Until the next time... is a blog usually focused on writing, music, and travel to places near and far. It concerns some of the things I've learned and some of the things I've messed up through the years. The blog also appears at www.michaelembry.com/blog.html.
Friday, July 20, 2012
Story Songs: Society's Child
One of the most poignant story songs from the 1960s was "Society's Child," written by Janis Ian when she was at the tender age of 13. As the song reveals, she was certainly wise beyond her years.
She was part of that wave of singer-songwriters of that era who were socially conscious, such as Bob Dylan, Tom Paxton, Joni Mitchell, Pete Seeger, Odetta, and Phil Ochs.
This groundbreaking and powerful song is about a budding interracial relationship that is met with resistance from family, teachers, and classmates.
The story begins with the young man being turned away at the front door by the girl's mother:
"Now I could understand your tears and your shame, She called you "boy" instead of your name. When she wouldn't let you inside, When she turned and said "But honey, he's not our kind"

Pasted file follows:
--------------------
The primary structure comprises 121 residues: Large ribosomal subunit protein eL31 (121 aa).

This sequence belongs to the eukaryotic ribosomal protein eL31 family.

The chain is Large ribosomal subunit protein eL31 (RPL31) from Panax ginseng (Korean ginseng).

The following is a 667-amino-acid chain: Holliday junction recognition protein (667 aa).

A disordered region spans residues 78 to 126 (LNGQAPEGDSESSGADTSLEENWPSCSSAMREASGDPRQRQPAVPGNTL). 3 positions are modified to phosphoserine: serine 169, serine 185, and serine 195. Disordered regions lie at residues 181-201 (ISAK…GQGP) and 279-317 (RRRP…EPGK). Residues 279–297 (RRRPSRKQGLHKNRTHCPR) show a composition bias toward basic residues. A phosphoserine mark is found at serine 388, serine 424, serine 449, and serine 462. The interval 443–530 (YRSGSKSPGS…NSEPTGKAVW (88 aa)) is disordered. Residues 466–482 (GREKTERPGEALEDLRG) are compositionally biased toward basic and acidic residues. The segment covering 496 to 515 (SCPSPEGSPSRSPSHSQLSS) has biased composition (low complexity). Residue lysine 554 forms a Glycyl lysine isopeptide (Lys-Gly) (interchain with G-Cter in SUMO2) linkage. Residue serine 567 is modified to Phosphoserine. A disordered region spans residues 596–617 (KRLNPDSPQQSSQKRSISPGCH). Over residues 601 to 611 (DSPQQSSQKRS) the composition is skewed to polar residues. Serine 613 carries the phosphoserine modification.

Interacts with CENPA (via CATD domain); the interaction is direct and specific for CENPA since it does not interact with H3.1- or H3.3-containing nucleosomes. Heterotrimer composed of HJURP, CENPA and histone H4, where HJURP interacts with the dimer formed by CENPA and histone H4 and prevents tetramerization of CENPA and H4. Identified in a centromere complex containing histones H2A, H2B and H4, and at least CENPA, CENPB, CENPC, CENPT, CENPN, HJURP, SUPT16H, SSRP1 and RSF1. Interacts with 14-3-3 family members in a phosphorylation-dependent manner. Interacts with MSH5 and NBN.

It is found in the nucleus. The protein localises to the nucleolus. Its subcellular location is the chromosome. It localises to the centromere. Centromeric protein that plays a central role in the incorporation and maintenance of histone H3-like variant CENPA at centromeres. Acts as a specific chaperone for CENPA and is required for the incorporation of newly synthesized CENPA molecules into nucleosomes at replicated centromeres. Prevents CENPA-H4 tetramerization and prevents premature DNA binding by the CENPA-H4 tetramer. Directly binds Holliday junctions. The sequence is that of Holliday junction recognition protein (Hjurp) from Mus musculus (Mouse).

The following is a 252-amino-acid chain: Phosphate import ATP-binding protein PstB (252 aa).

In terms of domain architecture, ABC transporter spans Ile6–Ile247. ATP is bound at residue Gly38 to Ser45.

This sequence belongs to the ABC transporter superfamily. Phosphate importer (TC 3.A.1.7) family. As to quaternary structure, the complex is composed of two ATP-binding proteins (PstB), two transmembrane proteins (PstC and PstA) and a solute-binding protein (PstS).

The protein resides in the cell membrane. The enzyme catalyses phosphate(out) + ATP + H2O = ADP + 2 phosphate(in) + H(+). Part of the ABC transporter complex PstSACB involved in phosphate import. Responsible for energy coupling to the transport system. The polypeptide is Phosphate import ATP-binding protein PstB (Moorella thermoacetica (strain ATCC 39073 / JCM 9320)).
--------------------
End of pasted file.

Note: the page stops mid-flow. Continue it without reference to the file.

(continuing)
The young couple faces societal pressures at school where students say,
"Why don't you stick to your own kind."
"...all laugh, their smirking stares,
Cutting deep down in our affairs."
In the end, the girl decides there is too much to overcome to stay in the relationship:
"But that day will have to wait for a while. Baby I'm only society's child. When we're older things may change, But for now this is the way they must remain."
"Society's Child" reached No. 14 on the Billboard chart in 1967 and some feel it may have soared to No. 1 if it hadn't encountered lack of radio airplay in some markets.
Janis Ian is still performing today and is also an author. She's active in The Pearl Foundation, named after her mother, which is dedicated to helping adults further their education. Read more about Janis here.